Doubts emerge over Duggan shooting as London burns
Doubts have emerged over whether Mark Duggan, whose death at the hands of police sparked the weekend’s Tottenham riots, was killed during an exchange of fire .
The Guardian understands that initial ballistics tests on a bullet, found lodged in a police radio worn by an officer during Thursday’s incident, suggested it was police issue – and therefore had not been fired by Duggan.
On Saturday night 26 police officers were injured, eight requiring hospital treatment, in clashes with around 300 rioters in Tottenham that saw buildings and vehicles torched, shops looted and residents forced to flee their homes.
Police have arrested 55 people as a major investigation began into the escalation of violence, which followed a peaceful demonstration to demand “justice” for Duggan, 29, a father of four shot dead on Thursday evening after being stopped in a taxi near Tottenham Hale. The Independent Police Complaints Commission (IPCC) has launched an inquiry into the shooting.
Initial reports from the IPCC were that during an apparent exchange of fire police officers from C019 fired two shots and Duggan died at the scene. The suggestion was that officers could have come under fire from a minicab carrying Duggan. Much of this assumption came from the fact that a bullet had lodged in a police radio worn by an officer at the scene – raising speculation he might have been fired at from the vehicle. A non-police issue handgun was also recovered at the scene where Duggan was shot dead in Ferry Road.
The latest developments come as one community organiser suggested the handgun recovered was found in a sock and therefore not ready for use. It is likely to fuel anger on the streets of Tottenham and elsewhere in London if it provides evidence that officers were not under attack at the time they opened fire on Duggan.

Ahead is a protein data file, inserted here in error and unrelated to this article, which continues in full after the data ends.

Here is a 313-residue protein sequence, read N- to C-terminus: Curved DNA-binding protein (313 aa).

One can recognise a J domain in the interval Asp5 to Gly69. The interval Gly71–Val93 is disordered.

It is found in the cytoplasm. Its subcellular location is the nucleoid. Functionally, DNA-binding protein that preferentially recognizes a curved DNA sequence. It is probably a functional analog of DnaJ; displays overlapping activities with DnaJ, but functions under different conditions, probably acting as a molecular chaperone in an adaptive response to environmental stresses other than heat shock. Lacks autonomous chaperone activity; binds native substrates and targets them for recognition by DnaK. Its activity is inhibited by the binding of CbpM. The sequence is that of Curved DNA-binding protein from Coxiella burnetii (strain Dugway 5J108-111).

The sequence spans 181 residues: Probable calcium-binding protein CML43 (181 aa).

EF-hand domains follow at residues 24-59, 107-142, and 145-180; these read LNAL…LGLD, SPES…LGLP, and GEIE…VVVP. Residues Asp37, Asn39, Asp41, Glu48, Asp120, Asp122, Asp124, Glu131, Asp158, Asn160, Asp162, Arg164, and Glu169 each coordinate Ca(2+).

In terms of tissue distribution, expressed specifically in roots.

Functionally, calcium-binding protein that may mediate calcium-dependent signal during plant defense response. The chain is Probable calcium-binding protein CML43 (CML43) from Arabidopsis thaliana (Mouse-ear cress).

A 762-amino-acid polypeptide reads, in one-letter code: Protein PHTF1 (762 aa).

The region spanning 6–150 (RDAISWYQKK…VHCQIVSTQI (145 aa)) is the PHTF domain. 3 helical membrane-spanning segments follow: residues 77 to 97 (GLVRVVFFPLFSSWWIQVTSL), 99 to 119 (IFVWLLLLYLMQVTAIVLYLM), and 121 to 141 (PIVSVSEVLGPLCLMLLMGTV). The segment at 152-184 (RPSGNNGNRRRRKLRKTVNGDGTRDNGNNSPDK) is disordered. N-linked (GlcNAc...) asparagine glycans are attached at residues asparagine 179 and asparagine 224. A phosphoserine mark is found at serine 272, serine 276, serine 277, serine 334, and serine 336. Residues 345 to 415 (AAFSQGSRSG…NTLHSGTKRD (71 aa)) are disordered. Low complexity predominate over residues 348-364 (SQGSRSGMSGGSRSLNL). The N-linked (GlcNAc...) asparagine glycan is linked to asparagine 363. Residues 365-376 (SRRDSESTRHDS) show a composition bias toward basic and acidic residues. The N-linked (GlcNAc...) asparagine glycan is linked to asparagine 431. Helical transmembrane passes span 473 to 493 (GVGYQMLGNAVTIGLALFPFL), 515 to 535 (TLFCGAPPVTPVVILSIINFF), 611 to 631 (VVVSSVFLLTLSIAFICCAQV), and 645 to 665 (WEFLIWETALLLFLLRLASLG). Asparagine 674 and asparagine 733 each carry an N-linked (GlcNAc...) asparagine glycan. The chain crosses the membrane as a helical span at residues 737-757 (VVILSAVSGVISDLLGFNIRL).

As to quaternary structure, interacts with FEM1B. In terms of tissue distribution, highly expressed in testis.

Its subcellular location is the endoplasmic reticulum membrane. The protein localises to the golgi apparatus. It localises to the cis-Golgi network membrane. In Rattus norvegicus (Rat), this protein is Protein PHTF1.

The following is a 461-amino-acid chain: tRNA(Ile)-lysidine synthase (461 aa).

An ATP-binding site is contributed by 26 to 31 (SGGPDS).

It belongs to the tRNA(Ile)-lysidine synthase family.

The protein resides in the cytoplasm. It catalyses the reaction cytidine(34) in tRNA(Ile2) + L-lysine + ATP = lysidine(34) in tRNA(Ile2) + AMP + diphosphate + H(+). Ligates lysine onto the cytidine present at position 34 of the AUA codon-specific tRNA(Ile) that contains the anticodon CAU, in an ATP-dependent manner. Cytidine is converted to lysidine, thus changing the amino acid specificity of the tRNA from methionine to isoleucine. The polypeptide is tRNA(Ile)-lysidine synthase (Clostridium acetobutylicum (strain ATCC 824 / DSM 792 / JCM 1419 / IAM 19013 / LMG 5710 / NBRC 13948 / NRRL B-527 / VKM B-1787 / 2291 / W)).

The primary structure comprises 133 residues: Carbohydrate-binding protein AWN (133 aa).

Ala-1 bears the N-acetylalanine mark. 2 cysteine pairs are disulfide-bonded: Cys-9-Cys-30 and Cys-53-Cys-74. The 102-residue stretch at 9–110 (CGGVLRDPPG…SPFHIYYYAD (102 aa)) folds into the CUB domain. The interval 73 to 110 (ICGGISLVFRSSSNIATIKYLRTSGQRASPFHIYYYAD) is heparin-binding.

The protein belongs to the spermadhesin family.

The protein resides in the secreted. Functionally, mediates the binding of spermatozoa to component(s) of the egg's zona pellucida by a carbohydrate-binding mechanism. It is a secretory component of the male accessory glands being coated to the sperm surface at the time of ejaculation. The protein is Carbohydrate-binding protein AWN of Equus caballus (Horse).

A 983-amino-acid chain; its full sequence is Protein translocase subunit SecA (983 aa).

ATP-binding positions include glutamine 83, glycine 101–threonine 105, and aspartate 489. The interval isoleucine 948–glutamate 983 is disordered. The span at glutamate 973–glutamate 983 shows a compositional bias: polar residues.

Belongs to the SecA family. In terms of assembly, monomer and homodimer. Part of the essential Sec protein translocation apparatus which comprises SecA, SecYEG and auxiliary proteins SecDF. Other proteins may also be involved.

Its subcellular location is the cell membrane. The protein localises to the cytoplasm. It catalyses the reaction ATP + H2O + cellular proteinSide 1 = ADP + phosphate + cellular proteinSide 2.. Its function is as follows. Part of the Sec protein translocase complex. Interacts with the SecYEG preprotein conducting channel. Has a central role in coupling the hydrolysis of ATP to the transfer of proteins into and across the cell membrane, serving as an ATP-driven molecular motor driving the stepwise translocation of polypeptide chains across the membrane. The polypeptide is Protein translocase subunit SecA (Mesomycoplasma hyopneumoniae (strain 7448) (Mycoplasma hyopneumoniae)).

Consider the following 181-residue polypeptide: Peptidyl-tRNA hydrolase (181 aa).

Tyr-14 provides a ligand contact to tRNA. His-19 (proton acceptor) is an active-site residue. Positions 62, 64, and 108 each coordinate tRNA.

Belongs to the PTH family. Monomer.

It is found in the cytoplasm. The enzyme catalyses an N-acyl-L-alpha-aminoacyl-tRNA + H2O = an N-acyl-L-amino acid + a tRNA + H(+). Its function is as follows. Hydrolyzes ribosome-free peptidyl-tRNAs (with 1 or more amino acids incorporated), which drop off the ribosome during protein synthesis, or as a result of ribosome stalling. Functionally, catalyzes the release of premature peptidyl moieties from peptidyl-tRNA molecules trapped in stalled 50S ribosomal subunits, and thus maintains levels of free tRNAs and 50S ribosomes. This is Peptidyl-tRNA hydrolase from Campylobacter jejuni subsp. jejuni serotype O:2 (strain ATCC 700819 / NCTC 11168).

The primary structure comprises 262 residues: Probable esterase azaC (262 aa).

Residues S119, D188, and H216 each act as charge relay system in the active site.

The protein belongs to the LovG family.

The IPCC said on Sunday: “We await further forensic analysis to enable us to have a fuller and more comprehensive account of what shots were discharged, the sequence of events and what exactly happened. In the meantime we would request people are patient while we seek to find answers to the questions raised by this incident.”
Gutted buildings were still smouldering in Tottenham on Sunday evening. Firefighters dealt with 49 primary fires receiving 264 999 calls between 9.30pm on Saturday and 4.30am on Sunday.
Two police cars and a double-decker bus were set alight. Three people required hospital treatment.
In the chaos, brazen looting took place. Shop fronts were smashed in Tottenham Hale retail park as looters loaded car boots and trolleys with electrical goods, mobile phones, shoes and clo thing. Looting spread to Wood Green, where it continued until at least 5.30am.
Community leaders said they warned Tottenham police immediately before Saturday’s rioting that a peaceful protest over the fatal shooting could get out of control. More than 100 people who demanded to see a senior officer at Tottenham police station feared that if they were still there by nightfall it could cause problems in an area with tensions running high.
Stafford Scott, a community organiser who accompanied the family of the shot man, said: “If a senior police officer had come to speak to us, we would have left. We arrived at 5pm, we had planned a one-hour silent protest. We were there until 9pm. Police were absolutely culpable. Had they been more responsive when we arrived at the police station, asking for a senior officer to talk with the family, we would have left the vicinity before the unrest started.
“It is unforgivable police refused dialogue. We know the history here – how can Tottenham have a guy killed by police on Thursday, and resist requests for dialogue from the community 48 hours later?”
There were also claims police were warned on Thursday night and Friday morning by people with knowledge of Tottenham there could be “significant” community reaction to Duggan’s death.
Duggan’s fiancee, Semone Wilson, 29, said the family had not wanted trouble, only answers. “When we were outside the police station last night we wanted someone to come out. We want some answers. I have not even told my children that he is dead because we cannot give them any answers.” Of the violence, Wilson said: “I am not happy about what has happened. We didn’t want this trouble. We wanted some answers.”
Shaun Hall, Duggan’s older brother, said the family was “not condoning any kind of actions like that at all, or for this [action] to be taken in my brother’s name”. He appealed to people in the community who were frustrated and angry to “try and hold it down”.
Members of Duggan’s family had been part of the peaceful demonstration to the police station in Totttenham on Saturday.